Moyer Brothers, in order to bring themselves within this rule, contend that they have suffered detriment in several respects by reason of the false receipts given by the claimants. First, they say that if they had known the truth they would have annulled the subcontractor and completed the work themselves and thereby saved themselves substantial sums of money, because they would have done the work more cheaply- and would have saved the profit which Kegley made on the labor and material which he furnished. When they raised this point in the District Court the judge offered them full opportunity to show what they would have saved by taking this course; but they were unable to offer the necessary evidence. They stated that they had put forth additional effort and increased their supervision of the subcontractor's work when they suspended all payments to him except money for the payrolls; but they offered no evidence to show that these additional efforts involved additional expense. They said that they were not ready to show how much they would have saved if they had taken over the subcontractor's work in April or May, 1951 and they requested a suspension of the trial in order to secure the necessary evidence; but they admitted that it would be difficult for them to secure the proof and they were unable to assure the court that if the delay were granted, they would be able to sustain their contention. Under these circumstances the judge properly denied their motion for delay and proceeded with the trial. This action was clearly within the discretion of the court and was obviously proper because the defendants offered no explanation as to why they were not prepared at the time of the trial to offer the necessary proof and they failed to assure the court that they would have been able to produce it at a later date.
Moyer Brothers also contend that they were lulled into a sense of security by the false statements in the receipts and led to assent to the delivery of additional materials by the claimants after the expiration of the period of 90 days within which a claimant under § 270b of the statute must give written notice of his claim to the contractor as a condition precedent to a suit on the bond. The 90 day period runs from the date on which the claimant performed the last of the labor or supplied the last of the material for which the claim is made; and Moyer Brothers say that if they had known the facts they would have been on the lookout and in some way, not clearly shown, would have prevented the delivery of the goods.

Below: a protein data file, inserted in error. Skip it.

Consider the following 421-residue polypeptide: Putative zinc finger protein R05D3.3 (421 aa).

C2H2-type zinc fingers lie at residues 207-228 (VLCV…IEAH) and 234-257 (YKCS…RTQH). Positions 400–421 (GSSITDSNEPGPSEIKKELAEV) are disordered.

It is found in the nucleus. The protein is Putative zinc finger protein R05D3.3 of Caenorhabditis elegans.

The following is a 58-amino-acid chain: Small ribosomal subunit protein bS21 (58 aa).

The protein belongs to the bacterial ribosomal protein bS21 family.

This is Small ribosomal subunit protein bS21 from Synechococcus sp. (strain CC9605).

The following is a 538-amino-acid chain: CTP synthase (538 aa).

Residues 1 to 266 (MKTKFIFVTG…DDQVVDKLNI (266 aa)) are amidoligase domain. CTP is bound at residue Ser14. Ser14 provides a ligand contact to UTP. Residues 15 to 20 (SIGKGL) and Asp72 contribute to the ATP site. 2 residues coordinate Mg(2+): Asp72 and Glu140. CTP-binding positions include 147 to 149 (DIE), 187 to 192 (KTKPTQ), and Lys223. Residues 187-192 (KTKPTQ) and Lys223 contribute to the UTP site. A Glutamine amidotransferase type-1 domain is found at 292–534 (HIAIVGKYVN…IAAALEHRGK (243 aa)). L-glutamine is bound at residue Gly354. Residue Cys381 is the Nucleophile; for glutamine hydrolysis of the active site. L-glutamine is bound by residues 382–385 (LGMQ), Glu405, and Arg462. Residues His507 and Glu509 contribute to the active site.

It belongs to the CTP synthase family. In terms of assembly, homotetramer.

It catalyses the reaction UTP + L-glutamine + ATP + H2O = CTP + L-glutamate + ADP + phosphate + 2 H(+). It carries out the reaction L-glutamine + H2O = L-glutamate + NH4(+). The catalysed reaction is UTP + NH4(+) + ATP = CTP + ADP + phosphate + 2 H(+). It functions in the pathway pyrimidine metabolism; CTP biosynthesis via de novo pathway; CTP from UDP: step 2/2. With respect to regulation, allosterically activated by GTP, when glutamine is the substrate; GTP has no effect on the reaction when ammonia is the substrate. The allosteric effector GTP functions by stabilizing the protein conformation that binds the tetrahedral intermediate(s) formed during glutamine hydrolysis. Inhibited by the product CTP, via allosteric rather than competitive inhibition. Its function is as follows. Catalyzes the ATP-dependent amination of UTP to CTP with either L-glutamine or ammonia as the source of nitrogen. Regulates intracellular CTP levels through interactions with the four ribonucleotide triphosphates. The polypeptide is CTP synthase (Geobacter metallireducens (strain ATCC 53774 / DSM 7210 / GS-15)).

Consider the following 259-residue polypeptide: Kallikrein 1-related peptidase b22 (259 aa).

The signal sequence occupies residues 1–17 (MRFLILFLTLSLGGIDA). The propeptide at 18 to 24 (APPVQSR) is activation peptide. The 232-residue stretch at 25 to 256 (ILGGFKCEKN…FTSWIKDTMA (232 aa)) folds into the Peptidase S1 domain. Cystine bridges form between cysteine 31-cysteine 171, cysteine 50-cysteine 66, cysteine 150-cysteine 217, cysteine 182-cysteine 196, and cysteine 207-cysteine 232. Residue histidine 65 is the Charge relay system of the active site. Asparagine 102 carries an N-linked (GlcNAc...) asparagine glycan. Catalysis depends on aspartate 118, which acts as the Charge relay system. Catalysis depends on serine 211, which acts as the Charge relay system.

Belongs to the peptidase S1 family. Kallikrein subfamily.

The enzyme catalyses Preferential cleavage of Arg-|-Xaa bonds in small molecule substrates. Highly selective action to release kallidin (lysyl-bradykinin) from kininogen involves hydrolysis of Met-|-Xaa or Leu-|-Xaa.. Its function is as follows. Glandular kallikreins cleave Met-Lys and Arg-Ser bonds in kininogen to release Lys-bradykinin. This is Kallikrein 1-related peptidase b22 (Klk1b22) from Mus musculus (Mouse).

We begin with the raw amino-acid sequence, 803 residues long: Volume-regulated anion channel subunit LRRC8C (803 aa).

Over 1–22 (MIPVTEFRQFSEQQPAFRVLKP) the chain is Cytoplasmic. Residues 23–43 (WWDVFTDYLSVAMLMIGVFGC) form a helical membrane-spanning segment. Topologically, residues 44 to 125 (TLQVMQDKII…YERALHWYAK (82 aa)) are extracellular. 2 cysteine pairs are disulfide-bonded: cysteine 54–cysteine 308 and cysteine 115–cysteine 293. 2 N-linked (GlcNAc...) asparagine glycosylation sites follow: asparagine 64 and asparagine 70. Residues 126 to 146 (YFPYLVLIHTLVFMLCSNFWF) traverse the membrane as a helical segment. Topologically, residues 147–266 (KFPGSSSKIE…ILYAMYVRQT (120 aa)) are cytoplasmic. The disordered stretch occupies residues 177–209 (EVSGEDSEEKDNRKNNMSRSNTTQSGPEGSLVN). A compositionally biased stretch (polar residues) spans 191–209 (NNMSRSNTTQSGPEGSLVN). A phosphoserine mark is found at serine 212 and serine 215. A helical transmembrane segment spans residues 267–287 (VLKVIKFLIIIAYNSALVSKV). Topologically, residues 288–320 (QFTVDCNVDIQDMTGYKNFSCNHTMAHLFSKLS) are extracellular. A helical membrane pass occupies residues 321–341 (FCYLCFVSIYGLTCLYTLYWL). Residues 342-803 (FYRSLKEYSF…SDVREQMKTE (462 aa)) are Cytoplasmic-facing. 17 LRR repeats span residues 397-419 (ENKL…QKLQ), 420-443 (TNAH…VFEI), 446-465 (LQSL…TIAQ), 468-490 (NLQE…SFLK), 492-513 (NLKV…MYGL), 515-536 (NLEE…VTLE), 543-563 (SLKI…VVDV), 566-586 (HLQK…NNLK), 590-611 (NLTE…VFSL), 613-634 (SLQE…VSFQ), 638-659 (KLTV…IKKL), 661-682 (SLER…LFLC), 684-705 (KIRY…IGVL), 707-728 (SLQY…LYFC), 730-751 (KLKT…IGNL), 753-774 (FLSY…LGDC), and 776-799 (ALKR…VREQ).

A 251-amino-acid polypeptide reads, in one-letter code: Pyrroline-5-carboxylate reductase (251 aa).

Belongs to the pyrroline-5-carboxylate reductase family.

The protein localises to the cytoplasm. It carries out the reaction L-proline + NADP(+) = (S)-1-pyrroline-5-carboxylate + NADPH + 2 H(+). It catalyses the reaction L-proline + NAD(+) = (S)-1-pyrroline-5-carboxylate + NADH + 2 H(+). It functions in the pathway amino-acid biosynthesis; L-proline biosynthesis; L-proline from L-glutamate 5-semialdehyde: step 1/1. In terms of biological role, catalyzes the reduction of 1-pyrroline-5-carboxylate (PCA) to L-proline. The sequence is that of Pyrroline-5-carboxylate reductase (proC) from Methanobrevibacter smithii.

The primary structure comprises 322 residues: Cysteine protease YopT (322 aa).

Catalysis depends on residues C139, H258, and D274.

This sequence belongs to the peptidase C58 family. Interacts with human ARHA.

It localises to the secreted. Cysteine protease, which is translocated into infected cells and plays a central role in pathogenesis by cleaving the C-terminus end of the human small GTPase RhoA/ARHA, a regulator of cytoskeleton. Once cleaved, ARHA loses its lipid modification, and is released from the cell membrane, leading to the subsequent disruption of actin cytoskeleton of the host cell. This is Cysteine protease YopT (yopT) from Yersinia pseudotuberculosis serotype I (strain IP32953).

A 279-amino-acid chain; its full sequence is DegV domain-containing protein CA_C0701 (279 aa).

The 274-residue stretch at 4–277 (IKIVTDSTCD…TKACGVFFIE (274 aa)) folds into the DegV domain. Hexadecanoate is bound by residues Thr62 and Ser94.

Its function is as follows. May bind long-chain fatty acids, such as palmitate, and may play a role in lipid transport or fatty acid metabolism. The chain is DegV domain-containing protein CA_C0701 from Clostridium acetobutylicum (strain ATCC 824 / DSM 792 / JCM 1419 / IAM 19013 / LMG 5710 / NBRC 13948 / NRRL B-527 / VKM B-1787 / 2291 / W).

This contention was not made in the District Court and the evidence with respect to the deliveries was not taken with the point in mind. Enough, however, appears to show that the contention is without merit. In each case the last delivery of material was made within the 90 day period and consisted of goods actually needed for the completion of the job. Crane's receipt was signed on May 14, 1951. Subsequently the only delivery consisted of goods in the amount of $14.21 made on May 29; and notice of the claim for $1,614.60 was mailed on August 29. Minneapolis-Honeywell's receipt was signed May 15, 1951. The last deliveries were made on May 21 and October 5, and notice of their claim for $1,495 was mailed on August 9, 1951. Their installation of material was completed in September, 1951. Trane's receipt was dated May 8, 1951 at which time it had already delivered material in the sum of $4,724.74. Its only later delivery of goods in the sum of $224.37 was made on November 14, and notice of claim was sent on December 4.
This evidence does not justify the conclusion that the contractors would or could have rejected the last deliveries. They had not annulled the subcontract and Kegley still retained control of the work so that it does not appear that Moyer Brothers had the right to reject deliveries of materials that were needed. Moreover, the evidence does not show precisely when Moyer Brothers were shown the false receipts; but it is clear that they knew that the Minneapolis-Honeywell receipt was false on August 9 and that the Crane receipt was false on August 29, when these materialmen gave notice of their respective claims. Indeed Moyer Borthers had known from the month of April that Kegley was in financial difficulties because from April until the end of August they advanced the money for Kegley's payrolls.
Nevertheless with these facts before them and with good reason to believe that Trane's certificate of release was also false, they took no steps to reject the delivery of material by Trane in the subsequent November. Their action may have been influenced by their knowledge that the claimants had actually supplied material for the job and were equitably entitled to payment, and that the aggregate claims of the materialmen amounted to $8,058.71 against which there was a balance due the subcontractor of $7,463.80. But whatever their motive, they took no action to prevent Trane's last delivery and we cannot now reject the plaintiffs' claims on the mere supposition that Moyer Brothers would have acted differently if they had known that the receipts were false from the beginning.
1 Moyer Brothers contend that this sum is subject to certain deductions, such as interest on money advanced to Kegley on payrolls, and money paid by Moyer Brothers for the purchase of materials used on the work; but these items have no bearing on the validity of the claims of the plaintiffs.